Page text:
Songo Blue Skies

Sunday, April 7, 2013

Finding a Timberdoodle

During a week off I spent time sleeping and birding. I had briefly seen an American Woodcock at Greenwood Cemetery in Brooklyn but I really wanted a closer look and a picture if possible. After an hour of looking in an area where I had briefly seen one the week before, I found none. My daughter and I were tired at this point and headed home. However, I was not ready to give up. I later drove back into the cemetery and parked in another area where woodcocks had been sighted. Well, after another hour of checking under every pine and low bush in the area, no Timberdoodle to be found. BUT as I was driving, just a very short distance away I looked over... Could it be a woodcock just sitting under a tree? Sure enough. I used a few headstones as blinds as I moved closer trying not to upset it too much.

"I do see you with my 360 degree vision"

Doesn't it look like a bunny rabbit without the ears?
Actually it's large eyes being so far back on its head has a purpose. It gives the woodcock a 360 degree field of vision.

It's long bill is also interesting. It uses it's bill to probe in the ground for earthworms and other invertebrates. Its made of bone and muscle. In fact the bird can actually open its beak while its in the ground allowing it to grab juicy earthworms to eat. It's rough tongue helps it with this.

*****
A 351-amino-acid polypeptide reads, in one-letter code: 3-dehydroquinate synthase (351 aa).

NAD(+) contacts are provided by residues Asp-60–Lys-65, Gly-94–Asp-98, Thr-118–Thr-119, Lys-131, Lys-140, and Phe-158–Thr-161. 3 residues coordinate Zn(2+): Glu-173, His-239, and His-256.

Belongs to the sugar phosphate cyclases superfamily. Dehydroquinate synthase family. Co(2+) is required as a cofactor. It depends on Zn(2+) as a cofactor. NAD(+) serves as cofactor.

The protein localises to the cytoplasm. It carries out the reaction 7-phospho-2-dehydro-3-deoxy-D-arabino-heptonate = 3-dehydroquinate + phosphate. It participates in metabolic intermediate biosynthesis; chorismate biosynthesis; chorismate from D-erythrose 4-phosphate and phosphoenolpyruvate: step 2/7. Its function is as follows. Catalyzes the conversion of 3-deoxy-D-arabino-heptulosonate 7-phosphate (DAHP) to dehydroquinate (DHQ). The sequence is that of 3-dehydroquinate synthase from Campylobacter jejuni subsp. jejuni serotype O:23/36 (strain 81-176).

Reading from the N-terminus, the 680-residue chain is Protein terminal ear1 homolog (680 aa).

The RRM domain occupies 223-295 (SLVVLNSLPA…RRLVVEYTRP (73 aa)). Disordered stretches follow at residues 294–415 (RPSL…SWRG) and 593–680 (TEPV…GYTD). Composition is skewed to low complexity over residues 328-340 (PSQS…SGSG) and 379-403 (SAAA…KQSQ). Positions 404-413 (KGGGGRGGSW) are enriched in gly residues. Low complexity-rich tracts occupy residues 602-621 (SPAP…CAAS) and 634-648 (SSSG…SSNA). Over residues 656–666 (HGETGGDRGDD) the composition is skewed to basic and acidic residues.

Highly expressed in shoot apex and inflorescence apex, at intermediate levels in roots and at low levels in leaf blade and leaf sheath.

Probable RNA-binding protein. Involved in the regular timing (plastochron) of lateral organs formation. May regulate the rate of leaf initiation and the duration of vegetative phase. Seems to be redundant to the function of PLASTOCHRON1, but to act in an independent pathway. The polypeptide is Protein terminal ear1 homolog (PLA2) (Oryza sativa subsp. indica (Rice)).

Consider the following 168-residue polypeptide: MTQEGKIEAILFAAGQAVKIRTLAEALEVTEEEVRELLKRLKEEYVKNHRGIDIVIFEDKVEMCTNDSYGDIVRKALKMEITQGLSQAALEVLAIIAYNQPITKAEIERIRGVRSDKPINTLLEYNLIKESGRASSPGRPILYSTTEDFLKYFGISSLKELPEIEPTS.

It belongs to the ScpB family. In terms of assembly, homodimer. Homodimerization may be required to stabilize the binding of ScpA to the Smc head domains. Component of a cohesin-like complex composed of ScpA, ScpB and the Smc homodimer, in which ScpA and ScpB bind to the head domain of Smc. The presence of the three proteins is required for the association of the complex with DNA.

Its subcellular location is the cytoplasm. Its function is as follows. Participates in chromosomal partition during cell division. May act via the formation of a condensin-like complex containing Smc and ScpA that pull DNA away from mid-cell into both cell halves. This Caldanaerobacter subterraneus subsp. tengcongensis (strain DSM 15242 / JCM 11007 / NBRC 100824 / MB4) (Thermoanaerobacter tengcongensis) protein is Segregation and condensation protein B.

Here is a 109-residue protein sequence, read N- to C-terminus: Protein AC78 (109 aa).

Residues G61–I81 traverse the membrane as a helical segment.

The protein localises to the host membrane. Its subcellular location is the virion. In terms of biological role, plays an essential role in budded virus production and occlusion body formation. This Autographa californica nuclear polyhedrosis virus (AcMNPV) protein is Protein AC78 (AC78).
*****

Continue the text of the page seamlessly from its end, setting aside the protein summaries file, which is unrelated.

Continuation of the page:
Later in the week there was a woodcock walk out at Jamaica Bay Wildlife Refuge at dusk. We arrived at their singing grounds, an open grassy area near the edge of brush and woods. We hoped to see the males perform their mating dance. We heard lots of buzzy "preents." and even saw 6-7 males but no dance. Apparently there were too many males and they had not worked out their pecking order so they did not dance.

If you are lucky enough to see their mating dance you would have to be there at dusk or dawn when the male woodcock preents and then takes off into the air making another sound; sounded like radio static. Then is descends in a zig zag pattern making a chirping sound. (which we didn't see).

Looking for woodcocks, timberdoodles or whatever else you want to call them was fun. Another sign that spring is coming slowly and so are the birds.

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